The new breed of criminals: Dublin bank staff probed over links to cyber fraud
14 Jun 2021

Employees at three major financial institutions are under investigation over suspected links to crime gangs involved in cyber frauds and money laundering.

The three young adults — a woman and two men — separately came to the attention of gardaí investigating the rising phenomenon of online frauds and scams. The three are unconnected, but all have third-level qualifications and are currently working as junior employees in three different financial institutions, say sources close to the investigation.

One of the three came to the attention of gardaí as a suspected ‘money mule’ — someone who allows criminals to use their bank account to store money for cash.

A second bank employee came on the garda radar during an investigation into an invoice redirect fraud — a scam in which businesses are tricked into transferring funds into bank accounts controlled by criminals.

A third remains under investigation for suspicious activity.

All three would have access to sensitive customer data, but garda sources say it is not known whether any confidential information was actually shared.

The Garda National Economic Crime Bureau (GNECB) suspects the cases follow an emerging pattern in economic crime — in which well-educated young people, with no criminal records, are being targeted or deliberately “planted” in jobs that give them access to confidential customer data.

This data can then be either exploited or sold on the black market to facilitate online frauds.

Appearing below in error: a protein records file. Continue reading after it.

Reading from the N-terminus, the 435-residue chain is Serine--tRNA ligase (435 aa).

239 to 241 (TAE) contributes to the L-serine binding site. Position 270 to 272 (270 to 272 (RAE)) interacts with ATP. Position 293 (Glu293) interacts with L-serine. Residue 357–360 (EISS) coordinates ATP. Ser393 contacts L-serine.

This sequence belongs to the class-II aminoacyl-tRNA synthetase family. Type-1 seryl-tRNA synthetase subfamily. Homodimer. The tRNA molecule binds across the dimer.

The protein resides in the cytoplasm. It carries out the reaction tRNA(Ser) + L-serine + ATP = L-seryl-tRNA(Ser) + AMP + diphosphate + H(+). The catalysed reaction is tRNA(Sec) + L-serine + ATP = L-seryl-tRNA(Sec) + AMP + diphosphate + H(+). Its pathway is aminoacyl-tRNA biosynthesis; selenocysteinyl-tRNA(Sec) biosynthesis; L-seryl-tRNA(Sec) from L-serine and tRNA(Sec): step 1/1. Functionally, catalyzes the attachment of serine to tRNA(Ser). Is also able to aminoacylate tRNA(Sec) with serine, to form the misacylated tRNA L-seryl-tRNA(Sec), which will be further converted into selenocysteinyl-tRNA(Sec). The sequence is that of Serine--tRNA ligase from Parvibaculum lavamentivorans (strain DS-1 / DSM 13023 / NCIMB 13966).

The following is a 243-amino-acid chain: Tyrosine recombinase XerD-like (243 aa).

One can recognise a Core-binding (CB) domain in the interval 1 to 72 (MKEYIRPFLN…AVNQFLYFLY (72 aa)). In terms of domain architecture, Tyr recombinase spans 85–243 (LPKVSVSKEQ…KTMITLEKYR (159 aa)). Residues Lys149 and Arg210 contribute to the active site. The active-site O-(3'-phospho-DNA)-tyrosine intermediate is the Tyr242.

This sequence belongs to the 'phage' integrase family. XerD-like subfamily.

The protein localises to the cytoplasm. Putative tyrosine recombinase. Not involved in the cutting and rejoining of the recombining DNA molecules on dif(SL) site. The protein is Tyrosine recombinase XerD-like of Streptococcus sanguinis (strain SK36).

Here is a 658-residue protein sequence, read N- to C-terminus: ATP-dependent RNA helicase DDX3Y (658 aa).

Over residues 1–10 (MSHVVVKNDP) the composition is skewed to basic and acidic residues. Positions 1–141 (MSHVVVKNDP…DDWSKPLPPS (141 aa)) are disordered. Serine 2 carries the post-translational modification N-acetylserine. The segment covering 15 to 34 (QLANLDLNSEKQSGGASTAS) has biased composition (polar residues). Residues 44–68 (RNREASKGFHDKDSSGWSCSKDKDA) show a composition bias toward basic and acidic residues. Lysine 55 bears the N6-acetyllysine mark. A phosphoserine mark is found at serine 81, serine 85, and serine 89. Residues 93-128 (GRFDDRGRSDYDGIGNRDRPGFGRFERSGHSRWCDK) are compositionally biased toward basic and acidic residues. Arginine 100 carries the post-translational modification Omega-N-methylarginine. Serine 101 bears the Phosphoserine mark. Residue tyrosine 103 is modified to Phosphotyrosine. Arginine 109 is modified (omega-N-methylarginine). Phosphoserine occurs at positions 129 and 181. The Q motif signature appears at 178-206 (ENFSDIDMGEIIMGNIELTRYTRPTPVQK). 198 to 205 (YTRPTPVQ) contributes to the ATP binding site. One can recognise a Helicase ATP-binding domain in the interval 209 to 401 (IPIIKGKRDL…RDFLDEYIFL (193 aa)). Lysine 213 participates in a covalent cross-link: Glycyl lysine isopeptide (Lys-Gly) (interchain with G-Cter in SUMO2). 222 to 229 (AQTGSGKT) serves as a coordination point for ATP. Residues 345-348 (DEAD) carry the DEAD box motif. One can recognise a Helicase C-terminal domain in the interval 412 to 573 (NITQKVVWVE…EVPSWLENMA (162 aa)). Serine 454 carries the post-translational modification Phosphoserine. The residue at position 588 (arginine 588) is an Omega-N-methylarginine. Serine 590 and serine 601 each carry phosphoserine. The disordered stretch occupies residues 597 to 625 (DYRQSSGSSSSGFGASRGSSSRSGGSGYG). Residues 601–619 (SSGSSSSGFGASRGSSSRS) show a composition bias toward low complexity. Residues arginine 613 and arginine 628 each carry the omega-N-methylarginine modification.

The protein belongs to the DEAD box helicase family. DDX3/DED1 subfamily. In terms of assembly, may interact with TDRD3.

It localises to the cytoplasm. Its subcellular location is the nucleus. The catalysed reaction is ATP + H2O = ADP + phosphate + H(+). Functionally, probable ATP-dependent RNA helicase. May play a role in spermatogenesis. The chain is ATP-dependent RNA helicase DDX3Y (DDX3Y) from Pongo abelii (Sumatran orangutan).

As well as the bank workers, gardaí are also currently investigating three employees of large IT companies.

One of the three employees — a suspected money mule — works for an international tech firm in Dublin and has a qualification in cyber security. Gardaí discovered the employee’s bank account details during a search of the home of a suspected money mule recruiter.

“You would have to suspect there is a pattern,” said one senior source.

The practice of criminal groupings using “plants” came to police notice over the last two years. One former bank employee has been convicted in relation to these scams.

Tomi Jinad, a 24-year-old customer service representative with KBC Bank in south Dublin, received a suspended sentence last year after he was caught facilitating online frauds. Jinad deactivated a security feature on 26 customer bank accounts which removed the need for an authorisation code.

He passed on the account details to people he did not identify. This resulted in more than 100 fraudulent transactions on those customer accounts, ranging from €100 to €500. The customers were reimbursed by KBC.

By Maeve Sheehan, The Irish Independent, 13 June 2021

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